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1
General Board / Re: Making it through another year '21-'22

« Last post by Old Greenhorn on Today at 07:02:30 PM »
Thanks for the thoughts fellas. I got a phone call today from the guy that is the owner/ creator/Director of the Woodstock Luthiers show. He is also a musician who has played with Michael countless times and we are all in that same circle of friends. He was really broken up as he just got the news today. He was in tears, which got me in tears and I think he may have been having a few drinks to soften the blow. It's a hard hit as the news gets out around a 4 town area.
-------------------------------
 Today I just buried myself in work. Was at it in the shop by 8:30, skipped breakfast until noon. The glue-up on the bench turned out just fine, but getting it to sit flat is always a challenge. The last two I was able to tweak in with some creative belt sanding. This one has a very slight twist in the top and with everything else being square and true, that twist shows up where the legs meet the floor. It was too much to sand out, about 1/4". So I laid out a line on one leg that should have matched the other leg. The question was, how to cut that line. So I did a little table length mod on my RAS and this is what I came up with.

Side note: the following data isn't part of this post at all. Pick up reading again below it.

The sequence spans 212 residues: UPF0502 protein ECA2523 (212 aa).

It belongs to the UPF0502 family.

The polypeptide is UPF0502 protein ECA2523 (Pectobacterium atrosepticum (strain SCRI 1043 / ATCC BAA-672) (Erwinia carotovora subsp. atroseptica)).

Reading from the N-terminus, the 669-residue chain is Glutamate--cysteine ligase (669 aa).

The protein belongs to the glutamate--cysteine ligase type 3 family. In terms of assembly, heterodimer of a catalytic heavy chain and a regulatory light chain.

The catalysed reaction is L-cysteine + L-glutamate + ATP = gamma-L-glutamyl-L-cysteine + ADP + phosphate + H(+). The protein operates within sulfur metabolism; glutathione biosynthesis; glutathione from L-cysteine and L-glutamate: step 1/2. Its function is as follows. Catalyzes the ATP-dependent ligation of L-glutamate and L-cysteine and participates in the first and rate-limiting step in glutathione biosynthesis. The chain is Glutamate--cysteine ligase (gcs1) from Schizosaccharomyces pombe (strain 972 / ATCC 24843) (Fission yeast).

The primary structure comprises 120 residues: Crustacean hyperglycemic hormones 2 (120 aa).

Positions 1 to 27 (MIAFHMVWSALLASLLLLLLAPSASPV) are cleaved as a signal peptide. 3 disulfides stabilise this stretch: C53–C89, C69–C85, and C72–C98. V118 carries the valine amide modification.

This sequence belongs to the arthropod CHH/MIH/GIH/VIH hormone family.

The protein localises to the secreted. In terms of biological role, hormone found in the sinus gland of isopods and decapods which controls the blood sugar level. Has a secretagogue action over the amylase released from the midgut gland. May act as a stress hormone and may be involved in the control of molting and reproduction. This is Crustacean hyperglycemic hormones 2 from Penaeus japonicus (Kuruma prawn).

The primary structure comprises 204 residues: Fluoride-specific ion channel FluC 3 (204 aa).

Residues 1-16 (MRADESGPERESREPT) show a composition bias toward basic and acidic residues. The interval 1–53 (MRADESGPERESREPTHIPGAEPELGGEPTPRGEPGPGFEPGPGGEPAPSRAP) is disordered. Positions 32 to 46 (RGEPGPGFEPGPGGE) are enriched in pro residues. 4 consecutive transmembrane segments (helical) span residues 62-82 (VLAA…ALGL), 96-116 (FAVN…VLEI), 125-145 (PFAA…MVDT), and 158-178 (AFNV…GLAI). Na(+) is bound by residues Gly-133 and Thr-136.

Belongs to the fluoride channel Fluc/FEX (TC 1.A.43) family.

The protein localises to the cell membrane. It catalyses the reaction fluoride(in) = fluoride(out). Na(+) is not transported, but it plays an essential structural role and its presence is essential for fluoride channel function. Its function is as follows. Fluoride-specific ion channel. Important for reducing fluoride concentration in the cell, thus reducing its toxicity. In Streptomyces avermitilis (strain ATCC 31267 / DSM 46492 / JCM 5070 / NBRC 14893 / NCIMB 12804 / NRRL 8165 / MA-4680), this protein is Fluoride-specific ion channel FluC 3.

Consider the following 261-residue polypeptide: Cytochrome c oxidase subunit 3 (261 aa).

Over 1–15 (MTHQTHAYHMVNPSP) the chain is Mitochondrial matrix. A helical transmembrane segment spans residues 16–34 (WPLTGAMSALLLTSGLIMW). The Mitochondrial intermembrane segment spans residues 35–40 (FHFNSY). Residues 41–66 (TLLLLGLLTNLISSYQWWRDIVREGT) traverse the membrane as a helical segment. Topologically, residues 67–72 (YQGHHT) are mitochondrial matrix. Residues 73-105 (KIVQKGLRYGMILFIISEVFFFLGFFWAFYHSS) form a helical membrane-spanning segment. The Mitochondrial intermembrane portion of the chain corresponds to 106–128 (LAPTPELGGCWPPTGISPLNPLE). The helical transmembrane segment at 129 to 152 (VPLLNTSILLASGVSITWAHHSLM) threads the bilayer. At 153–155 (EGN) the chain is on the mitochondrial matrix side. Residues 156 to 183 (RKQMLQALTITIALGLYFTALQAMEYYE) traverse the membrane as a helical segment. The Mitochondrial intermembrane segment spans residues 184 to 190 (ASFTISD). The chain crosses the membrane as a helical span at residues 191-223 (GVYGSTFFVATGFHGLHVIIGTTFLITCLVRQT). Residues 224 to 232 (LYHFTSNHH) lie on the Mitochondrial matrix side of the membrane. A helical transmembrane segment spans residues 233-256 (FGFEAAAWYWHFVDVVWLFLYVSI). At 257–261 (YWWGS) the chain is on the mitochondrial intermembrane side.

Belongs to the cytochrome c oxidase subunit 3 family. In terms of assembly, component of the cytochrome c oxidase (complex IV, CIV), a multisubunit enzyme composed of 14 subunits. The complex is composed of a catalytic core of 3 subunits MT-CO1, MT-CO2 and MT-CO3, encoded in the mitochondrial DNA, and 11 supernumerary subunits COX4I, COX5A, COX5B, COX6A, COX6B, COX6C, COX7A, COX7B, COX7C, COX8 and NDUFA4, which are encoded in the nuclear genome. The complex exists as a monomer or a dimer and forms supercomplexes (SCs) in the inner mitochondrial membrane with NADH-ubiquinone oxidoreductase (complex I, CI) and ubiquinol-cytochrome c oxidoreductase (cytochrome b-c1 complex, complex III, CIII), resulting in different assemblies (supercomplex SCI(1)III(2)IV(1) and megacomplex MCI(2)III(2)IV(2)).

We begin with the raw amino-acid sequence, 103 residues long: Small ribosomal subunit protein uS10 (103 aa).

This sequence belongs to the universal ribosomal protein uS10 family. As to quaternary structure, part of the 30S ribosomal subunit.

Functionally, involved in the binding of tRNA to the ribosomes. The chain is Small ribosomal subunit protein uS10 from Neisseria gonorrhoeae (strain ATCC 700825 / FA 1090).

That allowed me to run the saw blade over the cut and line it all up, then add 2 more clamps, lower the blade, and cut it.
 Worked like a charm, just nailed it.  Accidents happen, right? So after that I put in an hour or so doing the final shape sanding for corners, etc, then did a 1st pass finish sand. It doesn't look bad.



 

 Then I set it up to do the fillet pours on the leg to seat joint. For these I have to get each 90° joint line level and dam the ends, then pour the fillet. I can only do one at a time. As it happened I also had one live edge to seat joints at the right angle, so I could get that one as a bonus on this pour. It's a funky setup.